A new Black Lives Matter statue in Bristol has now been removed - here’s why

Thursday, 16th July 2020, 4:03 pm
Updated Thursday, 16th July 2020, 4:03 pm
The statue of slave trader Edward Colston was brought down in June by Black Lives Matter protesters in Bristol, and it has now been replaced with a sculpture of one of the protesters (Photo:  Matthew Horwood/Getty Images)
The statue of slave trader Edward Colston was brought down in June by Black Lives Matter protesters in Bristol, and it has now been replaced with a sculpture of one of the protesters (Photo: Matthew Horwood/Getty Images)

A secret pre-dawn operation saw artist Marc Quinn replace the empty plinth with a resin statue of activist, Jen Reid, on Wednesday (15 July).

However, Quinn’s statue was an unofficial replacement, being raised on the empty plinth without permission, and has now been removed by Bristol City Council just over 24 hours later.

Why has the statue of Jen Reid been removed?

Sign up to our daily newsletter

The i newsletter cut through the noise

After the statue of slave trader Edward Colston was toppled down by Black Lives Matters protesters in June, Mayor Marvin Rees said it was up to the people of Bristol to decide what would replace the statue, and that any decision on how the plinth should be used in the future would be decided through consultation, in a democratic way.

When Quinn’s new statue was erected, Mr Rees said that permission was not requested for it to be installed.

The authority tweeted to say the sculpture of Ms Reid would be held at its museum "for the artist to collect or donate to our collection,” with Mr Rees saying he would "really welcome a contribution" from Mr Quinn, as it had cost the authority money to remove the statue.

What does the statue signify?

Quinn’s statue portrays the moment Jen Reid stood on the empty plinth on 7 June, where the statue of Edward Colston previously stood, after it was toppled by Black Lives Matter protesters.

Colston worked for the Royal African Company in the 17th century and was then later a Conservative MP in Bristol.

Many buildings and landmarks across the city are still named after him. Locals have previously regularly requested that the statue of him, made by sculptor John Cassidy and erected in 1895, be removed.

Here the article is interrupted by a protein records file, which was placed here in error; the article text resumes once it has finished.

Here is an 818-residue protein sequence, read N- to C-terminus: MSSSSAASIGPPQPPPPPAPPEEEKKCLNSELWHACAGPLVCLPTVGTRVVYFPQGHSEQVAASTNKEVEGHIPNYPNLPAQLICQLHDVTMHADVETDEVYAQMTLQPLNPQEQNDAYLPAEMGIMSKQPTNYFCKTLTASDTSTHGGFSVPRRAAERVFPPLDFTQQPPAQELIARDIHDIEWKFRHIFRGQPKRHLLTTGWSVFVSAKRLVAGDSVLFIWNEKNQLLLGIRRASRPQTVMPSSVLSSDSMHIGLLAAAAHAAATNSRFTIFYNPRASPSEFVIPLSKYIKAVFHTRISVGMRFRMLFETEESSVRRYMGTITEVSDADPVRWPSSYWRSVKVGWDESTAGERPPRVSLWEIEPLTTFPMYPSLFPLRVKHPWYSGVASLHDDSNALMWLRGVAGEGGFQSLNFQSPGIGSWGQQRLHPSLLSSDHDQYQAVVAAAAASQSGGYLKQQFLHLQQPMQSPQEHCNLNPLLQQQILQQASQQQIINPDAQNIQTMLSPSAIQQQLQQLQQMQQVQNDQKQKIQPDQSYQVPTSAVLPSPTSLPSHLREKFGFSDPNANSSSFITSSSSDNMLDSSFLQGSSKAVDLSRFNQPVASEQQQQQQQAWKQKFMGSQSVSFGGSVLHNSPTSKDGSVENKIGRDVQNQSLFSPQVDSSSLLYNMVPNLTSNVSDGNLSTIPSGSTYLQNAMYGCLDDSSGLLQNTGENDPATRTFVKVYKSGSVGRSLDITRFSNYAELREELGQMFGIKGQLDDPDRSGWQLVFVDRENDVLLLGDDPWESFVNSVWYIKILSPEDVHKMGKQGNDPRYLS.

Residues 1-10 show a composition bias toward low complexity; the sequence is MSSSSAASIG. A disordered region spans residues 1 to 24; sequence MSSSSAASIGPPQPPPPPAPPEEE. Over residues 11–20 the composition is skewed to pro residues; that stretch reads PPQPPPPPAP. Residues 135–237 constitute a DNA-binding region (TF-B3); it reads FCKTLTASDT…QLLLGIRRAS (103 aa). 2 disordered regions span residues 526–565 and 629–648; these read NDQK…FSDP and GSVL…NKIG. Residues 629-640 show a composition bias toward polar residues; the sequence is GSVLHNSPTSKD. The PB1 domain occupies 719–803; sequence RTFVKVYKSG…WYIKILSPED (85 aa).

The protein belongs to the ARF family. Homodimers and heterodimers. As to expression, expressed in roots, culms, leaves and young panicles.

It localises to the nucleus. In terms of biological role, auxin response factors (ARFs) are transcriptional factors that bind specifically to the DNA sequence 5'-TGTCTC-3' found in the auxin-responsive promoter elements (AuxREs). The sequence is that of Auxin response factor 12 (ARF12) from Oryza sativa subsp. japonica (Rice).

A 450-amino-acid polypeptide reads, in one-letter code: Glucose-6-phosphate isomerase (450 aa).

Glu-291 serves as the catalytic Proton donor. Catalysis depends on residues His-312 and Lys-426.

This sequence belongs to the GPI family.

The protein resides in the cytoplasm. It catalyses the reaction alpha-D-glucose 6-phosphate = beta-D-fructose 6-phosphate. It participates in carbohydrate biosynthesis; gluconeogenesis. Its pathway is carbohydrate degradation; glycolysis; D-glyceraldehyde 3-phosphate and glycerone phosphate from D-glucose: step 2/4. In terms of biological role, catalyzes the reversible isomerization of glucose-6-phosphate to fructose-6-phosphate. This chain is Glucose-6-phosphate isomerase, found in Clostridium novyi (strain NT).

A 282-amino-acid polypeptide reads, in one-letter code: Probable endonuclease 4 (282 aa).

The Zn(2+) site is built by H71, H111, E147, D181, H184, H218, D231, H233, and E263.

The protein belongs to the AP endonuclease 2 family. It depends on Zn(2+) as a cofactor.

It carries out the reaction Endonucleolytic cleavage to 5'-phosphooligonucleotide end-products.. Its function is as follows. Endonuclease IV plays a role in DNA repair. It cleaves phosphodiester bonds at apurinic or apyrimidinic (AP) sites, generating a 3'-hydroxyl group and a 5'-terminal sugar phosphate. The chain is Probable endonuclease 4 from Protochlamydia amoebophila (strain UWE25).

Black Lives Matters protester Ms Reid said in a statement that she had been on her way home from attending the protests in Bristol, when she felt an "overwhelming impulse" to climb onto the empty plinth.

The statue, created by Quinn, reflects the moment Ms Reid stood on top of the plinth and raised her fist into the air in a black power salute.

Quinn previously explained that the new statue is “crystallising” this important moment.

He told the Guardian, “I’ve always felt it’s part of my job to bring the world into art and art into the world. Jen created the sculpture when she stood on the plinth and raised her arm in the air. Now we’re crystallising it.”

When the statue was erected, Quinn explained, "Jen and I are not putting this sculpture on the plinth as a permanent solution to what should be there.

"It’s a spark which we hope will help to bring continued attention to this vital and pressing issue."

Who is Marc Quinn?

Marc Quinn is a contemporary artist, who “makes art about what it is to be a person living in the world,” according to his website biography.

Quinn reflects a range of topics throughout his work, from man’s relationship with nature to what identity and beauty mean, alongside representing current, social history in his work.

He is best known for his 'Self' series of self-portraits, which were made using his own blood.

Quinn has also previously immortalised US protests at the death of Alton Sterling in an oil painting, alongside producing a tapestry about the riots following the death of Mark Duggan in 2011.